My question may not be related with English language. It might be more of correct usage.
Which one of the following is correct?
Your name, please?
Your good name, please?
// as if there is a bad name.
From Text Types and the History of English (Manfred Görlach, 2004)...
One of the best-known modern parodies [of Indian English] is R. Parthasarathy's “What is your good name, please?” which makes fun of almost all the features in which IndE deviates from the proclaimed British model, such as (apart from the localising function of of names):
1) tense and aspect confusion
2) irregllar use of articles
3) invariable tags (isn 't it? no?)
4) questions marked by intonation only
5) pleonastic uses (headache pain, discussing about)
6) local idioms (inter-caste, matric fail, foreign-returned, put up) and wrong uses of BrE idioms (make the two ends meet)
7) erudite diction (eschew, opine, purchase)
I won't include the full text of the parody here (it's in both the above links), but obviously the implication of the title is that this usage is archetypally IE (it's totally "normal" to speakers of IE, but totally "weird" to most other Anglophones). But the list of other IE features is useful to know.
Regarding the specific insertion of good in OP's example, it's worth noting this from Bilingualism in Schools and Society (Sarah J. Shin, 2013)...
Politeness in Indian society is highly conventionalized and is part of the conversational style of Indian English. The strategy of maintaining a positive face can be seen in the example: What is your good name, please?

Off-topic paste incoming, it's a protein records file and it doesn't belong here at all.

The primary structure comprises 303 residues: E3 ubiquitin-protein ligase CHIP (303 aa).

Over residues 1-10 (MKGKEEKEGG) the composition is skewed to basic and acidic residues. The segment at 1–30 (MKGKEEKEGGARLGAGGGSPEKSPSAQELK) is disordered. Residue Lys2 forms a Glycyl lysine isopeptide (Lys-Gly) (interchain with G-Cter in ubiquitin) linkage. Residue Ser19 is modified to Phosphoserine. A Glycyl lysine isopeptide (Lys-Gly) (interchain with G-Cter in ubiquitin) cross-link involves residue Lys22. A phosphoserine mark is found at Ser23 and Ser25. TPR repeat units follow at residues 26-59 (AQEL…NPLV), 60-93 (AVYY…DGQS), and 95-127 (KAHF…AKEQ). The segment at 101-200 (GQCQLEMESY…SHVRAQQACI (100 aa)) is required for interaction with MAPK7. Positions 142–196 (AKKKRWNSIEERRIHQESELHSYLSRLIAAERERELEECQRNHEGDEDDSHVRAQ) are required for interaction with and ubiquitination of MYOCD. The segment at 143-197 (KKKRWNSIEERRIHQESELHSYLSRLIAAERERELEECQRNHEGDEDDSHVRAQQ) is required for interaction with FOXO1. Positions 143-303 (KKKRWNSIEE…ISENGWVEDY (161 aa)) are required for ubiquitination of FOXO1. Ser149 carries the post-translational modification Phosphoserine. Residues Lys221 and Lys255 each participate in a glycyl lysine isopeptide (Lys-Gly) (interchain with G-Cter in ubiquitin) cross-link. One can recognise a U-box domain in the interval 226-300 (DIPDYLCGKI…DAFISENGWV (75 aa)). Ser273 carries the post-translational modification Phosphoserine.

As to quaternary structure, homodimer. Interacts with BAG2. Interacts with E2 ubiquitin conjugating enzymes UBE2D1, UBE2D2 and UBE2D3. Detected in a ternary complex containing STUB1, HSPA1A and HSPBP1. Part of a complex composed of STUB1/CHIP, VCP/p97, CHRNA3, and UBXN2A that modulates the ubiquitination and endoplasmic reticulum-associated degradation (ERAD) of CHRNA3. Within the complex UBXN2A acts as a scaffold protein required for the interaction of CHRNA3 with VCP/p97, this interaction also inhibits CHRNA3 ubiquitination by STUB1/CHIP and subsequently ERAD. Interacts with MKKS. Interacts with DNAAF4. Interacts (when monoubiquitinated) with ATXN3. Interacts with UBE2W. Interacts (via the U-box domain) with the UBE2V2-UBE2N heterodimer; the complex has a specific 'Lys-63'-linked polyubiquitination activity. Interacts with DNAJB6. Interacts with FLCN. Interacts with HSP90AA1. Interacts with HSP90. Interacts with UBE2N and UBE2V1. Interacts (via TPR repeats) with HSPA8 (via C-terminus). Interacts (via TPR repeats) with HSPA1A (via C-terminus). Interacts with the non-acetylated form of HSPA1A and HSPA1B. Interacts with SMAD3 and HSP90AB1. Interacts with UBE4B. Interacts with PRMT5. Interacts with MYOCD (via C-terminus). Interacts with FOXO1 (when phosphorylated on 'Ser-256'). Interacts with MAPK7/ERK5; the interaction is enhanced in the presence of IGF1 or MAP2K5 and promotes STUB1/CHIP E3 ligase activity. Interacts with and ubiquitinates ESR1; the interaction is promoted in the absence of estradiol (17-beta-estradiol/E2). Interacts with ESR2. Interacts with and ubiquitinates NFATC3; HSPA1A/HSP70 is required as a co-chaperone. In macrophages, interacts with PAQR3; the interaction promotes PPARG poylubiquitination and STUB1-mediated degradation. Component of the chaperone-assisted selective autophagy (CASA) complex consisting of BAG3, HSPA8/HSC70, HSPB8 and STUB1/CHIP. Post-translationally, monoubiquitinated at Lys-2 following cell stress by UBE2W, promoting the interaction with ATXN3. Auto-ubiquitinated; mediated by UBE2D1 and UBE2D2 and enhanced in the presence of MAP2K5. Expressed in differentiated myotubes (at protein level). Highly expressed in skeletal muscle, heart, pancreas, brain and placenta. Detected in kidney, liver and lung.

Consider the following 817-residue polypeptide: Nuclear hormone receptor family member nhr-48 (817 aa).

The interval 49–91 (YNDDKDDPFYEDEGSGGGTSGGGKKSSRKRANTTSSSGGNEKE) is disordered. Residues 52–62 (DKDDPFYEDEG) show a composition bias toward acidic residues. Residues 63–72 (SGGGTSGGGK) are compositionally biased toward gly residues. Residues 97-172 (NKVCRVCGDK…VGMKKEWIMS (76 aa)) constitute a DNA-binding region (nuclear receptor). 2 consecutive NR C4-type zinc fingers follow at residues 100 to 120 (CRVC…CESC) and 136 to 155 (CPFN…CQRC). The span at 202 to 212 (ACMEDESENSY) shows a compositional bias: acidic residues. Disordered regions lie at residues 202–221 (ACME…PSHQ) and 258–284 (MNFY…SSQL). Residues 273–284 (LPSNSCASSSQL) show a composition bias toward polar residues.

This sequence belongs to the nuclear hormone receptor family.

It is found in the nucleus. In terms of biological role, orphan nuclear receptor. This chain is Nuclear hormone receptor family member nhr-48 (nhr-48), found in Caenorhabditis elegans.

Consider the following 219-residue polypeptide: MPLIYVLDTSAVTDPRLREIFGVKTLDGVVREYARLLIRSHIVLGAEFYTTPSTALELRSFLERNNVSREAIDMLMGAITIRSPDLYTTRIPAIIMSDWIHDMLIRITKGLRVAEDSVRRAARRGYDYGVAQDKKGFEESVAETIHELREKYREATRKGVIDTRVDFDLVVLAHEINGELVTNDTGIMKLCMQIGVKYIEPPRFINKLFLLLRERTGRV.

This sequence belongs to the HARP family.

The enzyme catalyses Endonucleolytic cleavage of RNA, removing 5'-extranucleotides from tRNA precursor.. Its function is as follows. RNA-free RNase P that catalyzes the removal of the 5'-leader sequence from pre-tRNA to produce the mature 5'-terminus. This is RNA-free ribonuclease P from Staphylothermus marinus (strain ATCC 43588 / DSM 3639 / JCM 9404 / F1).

...and this from Art And Science Of Translation (Centre of Advanced Study in Linguistics, Osmania University and Booklinks Corporation, 1994)...
In a Hindi situation with a high degree of formality, one would tend to ask: H. apka subh nam (kya hai)? The items in parenthesis may or may not be used. This is translated very frequently in English in India as : E. What is your good name?
It seems this is a direct translation of the Hindi “Aap ka shubh naam?” But even Google didn´t return too many results, so I would take it with a grain of salt.
The first one is “correct” in the sense that it is very likely to be understood by anybody with basic English usage. And as others have pointed out, a formal version of that would be “Your name good sir?”, although I suspect that is archaic by now.
After living in the UK for some time as a non-native English speaker, I have never heard anyone use either “Your name good sir?” or “Your good name, please?”